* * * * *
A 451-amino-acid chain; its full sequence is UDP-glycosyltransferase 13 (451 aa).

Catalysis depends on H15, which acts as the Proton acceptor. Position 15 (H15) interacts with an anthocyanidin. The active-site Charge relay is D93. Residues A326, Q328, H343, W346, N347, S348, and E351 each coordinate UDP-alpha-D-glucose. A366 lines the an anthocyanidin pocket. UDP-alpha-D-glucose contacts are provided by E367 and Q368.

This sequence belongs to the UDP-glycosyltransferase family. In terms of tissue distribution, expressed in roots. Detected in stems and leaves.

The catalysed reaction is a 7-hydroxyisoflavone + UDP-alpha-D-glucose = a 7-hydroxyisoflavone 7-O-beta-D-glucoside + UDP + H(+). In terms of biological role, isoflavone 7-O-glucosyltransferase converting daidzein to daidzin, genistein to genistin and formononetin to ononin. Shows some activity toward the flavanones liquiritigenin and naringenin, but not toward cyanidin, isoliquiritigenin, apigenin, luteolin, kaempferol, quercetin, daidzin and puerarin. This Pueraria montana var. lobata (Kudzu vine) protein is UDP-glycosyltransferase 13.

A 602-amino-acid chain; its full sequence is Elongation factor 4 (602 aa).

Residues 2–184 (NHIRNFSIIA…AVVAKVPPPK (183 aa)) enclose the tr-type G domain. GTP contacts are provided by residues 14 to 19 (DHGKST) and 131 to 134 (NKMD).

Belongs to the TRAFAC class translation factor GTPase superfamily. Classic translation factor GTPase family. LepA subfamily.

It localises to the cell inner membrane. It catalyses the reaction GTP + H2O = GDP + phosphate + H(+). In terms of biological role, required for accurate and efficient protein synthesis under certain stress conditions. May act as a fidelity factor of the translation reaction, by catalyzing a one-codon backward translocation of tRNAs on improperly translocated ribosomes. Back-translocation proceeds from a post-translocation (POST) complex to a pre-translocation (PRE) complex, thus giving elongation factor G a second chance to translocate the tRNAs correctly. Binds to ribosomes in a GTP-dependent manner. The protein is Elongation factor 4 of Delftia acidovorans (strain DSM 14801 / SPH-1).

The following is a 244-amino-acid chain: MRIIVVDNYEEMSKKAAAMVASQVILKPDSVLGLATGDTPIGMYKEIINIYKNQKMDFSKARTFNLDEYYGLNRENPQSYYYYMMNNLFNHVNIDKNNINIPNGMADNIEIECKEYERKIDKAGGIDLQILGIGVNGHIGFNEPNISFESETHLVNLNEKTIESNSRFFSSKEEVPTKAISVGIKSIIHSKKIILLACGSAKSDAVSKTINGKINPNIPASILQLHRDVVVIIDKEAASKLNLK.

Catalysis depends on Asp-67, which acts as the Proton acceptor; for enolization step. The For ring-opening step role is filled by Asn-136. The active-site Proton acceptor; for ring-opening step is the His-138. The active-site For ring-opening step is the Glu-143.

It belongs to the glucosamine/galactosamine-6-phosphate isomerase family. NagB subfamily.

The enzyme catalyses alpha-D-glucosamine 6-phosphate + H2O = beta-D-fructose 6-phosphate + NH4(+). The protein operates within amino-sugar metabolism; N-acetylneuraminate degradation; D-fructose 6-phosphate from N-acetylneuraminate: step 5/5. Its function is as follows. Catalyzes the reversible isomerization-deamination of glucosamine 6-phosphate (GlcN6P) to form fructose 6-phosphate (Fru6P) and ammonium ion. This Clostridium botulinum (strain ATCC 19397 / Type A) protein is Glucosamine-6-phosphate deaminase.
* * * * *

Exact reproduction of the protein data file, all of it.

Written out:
A 451-amino-acid chain; its full sequence is UDP-glycosyltransferase 13 (451 aa).

Catalysis depends on H15, which acts as the Proton acceptor. Position 15 (H15) interacts with an anthocyanidin. The active-site Charge relay is D93. Residues A326, Q328, H343, W346, N347, S348, and E351 each coordinate UDP-alpha-D-glucose. A366 lines the an anthocyanidin pocket. UDP-alpha-D-glucose contacts are provided by E367 and Q368.

This sequence belongs to the UDP-glycosyltransferase family. In terms of tissue distribution, expressed in roots. Detected in stems and leaves.

The catalysed reaction is a 7-hydroxyisoflavone + UDP-alpha-D-glucose = a 7-hydroxyisoflavone 7-O-beta-D-glucoside + UDP + H(+). In terms of biological role, isoflavone 7-O-glucosyltransferase converting daidzein to daidzin, genistein to genistin and formononetin to ononin. Shows some activity toward the flavanones liquiritigenin and naringenin, but not toward cyanidin, isoliquiritigenin, apigenin, luteolin, kaempferol, quercetin, daidzin and puerarin. This Pueraria montana var. lobata (Kudzu vine) protein is UDP-glycosyltransferase 13.

A 602-amino-acid chain; its full sequence is Elongation factor 4 (602 aa).

Residues 2–184 (NHIRNFSIIA…AVVAKVPPPK (183 aa)) enclose the tr-type G domain. GTP contacts are provided by residues 14 to 19 (DHGKST) and 131 to 134 (NKMD).

Belongs to the TRAFAC class translation factor GTPase superfamily. Classic translation factor GTPase family. LepA subfamily.

It localises to the cell inner membrane. It catalyses the reaction GTP + H2O = GDP + phosphate + H(+). In terms of biological role, required for accurate and efficient protein synthesis under certain stress conditions. May act as a fidelity factor of the translation reaction, by catalyzing a one-codon backward translocation of tRNAs on improperly translocated ribosomes. Back-translocation proceeds from a post-translocation (POST) complex to a pre-translocation (PRE) complex, thus giving elongation factor G a second chance to translocate the tRNAs correctly. Binds to ribosomes in a GTP-dependent manner. The protein is Elongation factor 4 of Delftia acidovorans (strain DSM 14801 / SPH-1).

The following is a 244-amino-acid chain: MRIIVVDNYEEMSKKAAAMVASQVILKPDSVLGLATGDTPIGMYKEIINIYKNQKMDFSKARTFNLDEYYGLNRENPQSYYYYMMNNLFNHVNIDKNNINIPNGMADNIEIECKEYERKIDKAGGIDLQILGIGVNGHIGFNEPNISFESETHLVNLNEKTIESNSRFFSSKEEVPTKAISVGIKSIIHSKKIILLACGSAKSDAVSKTINGKINPNIPASILQLHRDVVVIIDKEAASKLNLK.

Catalysis depends on Asp-67, which acts as the Proton acceptor; for enolization step. The For ring-opening step role is filled by Asn-136. The active-site Proton acceptor; for ring-opening step is the His-138. The active-site For ring-opening step is the Glu-143.

It belongs to the glucosamine/galactosamine-6-phosphate isomerase family. NagB subfamily.

The enzyme catalyses alpha-D-glucosamine 6-phosphate + H2O = beta-D-fructose 6-phosphate + NH4(+). The protein operates within amino-sugar metabolism; N-acetylneuraminate degradation; D-fructose 6-phosphate from N-acetylneuraminate: step 5/5. Its function is as follows. Catalyzes the reversible isomerization-deamination of glucosamine 6-phosphate (GlcN6P) to form fructose 6-phosphate (Fru6P) and ammonium ion. This Clostridium botulinum (strain ATCC 19397 / Type A) protein is Glucosamine-6-phosphate deaminase.